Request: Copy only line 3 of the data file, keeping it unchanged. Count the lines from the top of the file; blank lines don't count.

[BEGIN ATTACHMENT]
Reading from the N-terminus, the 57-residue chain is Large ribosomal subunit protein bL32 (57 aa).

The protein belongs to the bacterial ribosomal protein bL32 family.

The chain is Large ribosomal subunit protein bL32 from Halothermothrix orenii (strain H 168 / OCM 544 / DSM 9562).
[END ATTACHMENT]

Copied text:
The chain is Large ribosomal subunit protein bL32 from Halothermothrix orenii (strain H 168 / OCM 544 / DSM 9562).